Background and purpose: We explored sleep patterns including morning-evening preference and their associations with other lifestyle determinants among high school students.
Participants and methods: We conducted a cross-sectional survey of students grades 9-12 from a private high school in the United States. One hundred and thirty-one students completed an online survey comprising 23 original, investigator-created questions, a mood scale, the Pittsburgh Sleep Quality Index (PSQI), and the Horne-Ostberg Morningness-Eveningness Questionnaire (MEQ).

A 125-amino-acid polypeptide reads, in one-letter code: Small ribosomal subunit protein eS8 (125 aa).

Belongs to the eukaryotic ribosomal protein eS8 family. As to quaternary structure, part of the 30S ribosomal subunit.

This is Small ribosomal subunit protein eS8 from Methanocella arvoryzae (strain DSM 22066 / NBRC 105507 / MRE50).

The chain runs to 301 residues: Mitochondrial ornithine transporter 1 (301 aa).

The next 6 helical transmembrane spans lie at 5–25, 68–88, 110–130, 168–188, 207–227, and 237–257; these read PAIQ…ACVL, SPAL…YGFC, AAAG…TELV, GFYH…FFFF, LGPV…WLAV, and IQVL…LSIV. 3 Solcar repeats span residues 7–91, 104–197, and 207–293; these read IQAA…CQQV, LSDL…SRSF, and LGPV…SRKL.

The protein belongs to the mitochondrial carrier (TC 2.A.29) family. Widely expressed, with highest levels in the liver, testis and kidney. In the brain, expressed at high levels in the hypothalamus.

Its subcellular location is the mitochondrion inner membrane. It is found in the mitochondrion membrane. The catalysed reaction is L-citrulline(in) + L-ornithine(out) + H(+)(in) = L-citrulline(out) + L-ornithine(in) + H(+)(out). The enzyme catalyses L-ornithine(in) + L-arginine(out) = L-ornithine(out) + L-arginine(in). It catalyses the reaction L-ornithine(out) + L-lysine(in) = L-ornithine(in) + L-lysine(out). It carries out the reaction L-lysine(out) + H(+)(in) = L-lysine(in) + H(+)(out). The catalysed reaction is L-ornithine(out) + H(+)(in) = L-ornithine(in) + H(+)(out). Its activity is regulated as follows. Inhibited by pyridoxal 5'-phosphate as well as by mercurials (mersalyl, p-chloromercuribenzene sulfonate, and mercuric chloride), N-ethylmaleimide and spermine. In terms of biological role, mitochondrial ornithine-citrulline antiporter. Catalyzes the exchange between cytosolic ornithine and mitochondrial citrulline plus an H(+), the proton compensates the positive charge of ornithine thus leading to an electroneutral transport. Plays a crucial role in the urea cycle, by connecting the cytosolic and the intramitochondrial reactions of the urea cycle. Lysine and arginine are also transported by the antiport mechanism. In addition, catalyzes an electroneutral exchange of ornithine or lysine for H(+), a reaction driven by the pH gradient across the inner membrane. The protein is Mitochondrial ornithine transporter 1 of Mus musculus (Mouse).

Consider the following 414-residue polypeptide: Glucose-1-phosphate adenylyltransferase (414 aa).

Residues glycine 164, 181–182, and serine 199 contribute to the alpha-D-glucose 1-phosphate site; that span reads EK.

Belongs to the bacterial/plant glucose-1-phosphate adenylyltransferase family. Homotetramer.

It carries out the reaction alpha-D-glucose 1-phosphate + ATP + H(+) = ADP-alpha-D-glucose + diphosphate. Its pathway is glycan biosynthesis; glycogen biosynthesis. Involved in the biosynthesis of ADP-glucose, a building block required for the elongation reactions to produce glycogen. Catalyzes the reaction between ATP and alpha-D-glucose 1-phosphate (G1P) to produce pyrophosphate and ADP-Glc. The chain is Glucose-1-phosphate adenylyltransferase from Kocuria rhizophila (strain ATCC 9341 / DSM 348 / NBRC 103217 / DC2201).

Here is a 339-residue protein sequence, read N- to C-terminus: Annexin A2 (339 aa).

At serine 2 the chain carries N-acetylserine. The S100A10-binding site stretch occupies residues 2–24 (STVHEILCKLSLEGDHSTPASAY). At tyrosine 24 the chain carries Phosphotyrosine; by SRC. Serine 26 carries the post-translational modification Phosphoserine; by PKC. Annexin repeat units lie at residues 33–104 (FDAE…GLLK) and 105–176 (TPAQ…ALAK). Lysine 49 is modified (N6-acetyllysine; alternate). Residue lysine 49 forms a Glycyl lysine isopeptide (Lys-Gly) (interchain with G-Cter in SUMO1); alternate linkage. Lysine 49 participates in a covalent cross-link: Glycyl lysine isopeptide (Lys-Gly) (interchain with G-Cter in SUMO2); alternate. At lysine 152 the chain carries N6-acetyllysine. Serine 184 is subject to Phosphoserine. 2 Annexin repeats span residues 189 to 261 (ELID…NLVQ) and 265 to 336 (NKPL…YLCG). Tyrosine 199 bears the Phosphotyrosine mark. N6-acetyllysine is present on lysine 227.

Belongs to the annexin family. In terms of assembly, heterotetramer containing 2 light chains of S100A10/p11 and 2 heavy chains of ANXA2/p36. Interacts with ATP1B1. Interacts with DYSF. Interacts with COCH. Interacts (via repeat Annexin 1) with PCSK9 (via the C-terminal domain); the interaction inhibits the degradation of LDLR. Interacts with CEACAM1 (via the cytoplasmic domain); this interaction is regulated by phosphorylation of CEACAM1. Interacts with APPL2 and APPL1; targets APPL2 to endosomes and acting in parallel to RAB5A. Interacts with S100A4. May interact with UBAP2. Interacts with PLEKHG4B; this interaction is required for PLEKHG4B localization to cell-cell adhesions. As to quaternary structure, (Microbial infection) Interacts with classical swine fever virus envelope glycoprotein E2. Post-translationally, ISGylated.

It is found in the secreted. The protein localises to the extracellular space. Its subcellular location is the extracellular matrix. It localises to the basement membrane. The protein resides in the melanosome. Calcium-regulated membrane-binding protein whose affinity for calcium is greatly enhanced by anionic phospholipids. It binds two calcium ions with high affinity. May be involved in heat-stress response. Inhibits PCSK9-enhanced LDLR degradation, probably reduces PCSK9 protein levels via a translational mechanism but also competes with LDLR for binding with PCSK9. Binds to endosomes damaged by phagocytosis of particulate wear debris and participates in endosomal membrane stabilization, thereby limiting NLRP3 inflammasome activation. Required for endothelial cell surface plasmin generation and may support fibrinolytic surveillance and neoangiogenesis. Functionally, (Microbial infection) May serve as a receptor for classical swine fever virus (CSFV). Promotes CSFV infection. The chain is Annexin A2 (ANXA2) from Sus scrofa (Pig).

Results: We found that 80% of students reported a sleep deficit. As defined by the PSQI, 69% of girls and 58% of boys in this sample were poor sleepers. Eveningness was a strong predictor of poor sleep, particularly among students aged 15 years (odds ratio [OR] 9.92; 95% confidence interval [CI], 1.52-64.8), among whom poor sleep quality was also associated with a higher body mass index (BMI) (OR, 6.97; 95% CI, 1.01-48.2).
Conclusions: Our pilot study suggests that morningness-eveningness is a strong predictor of sleep quality among high school students.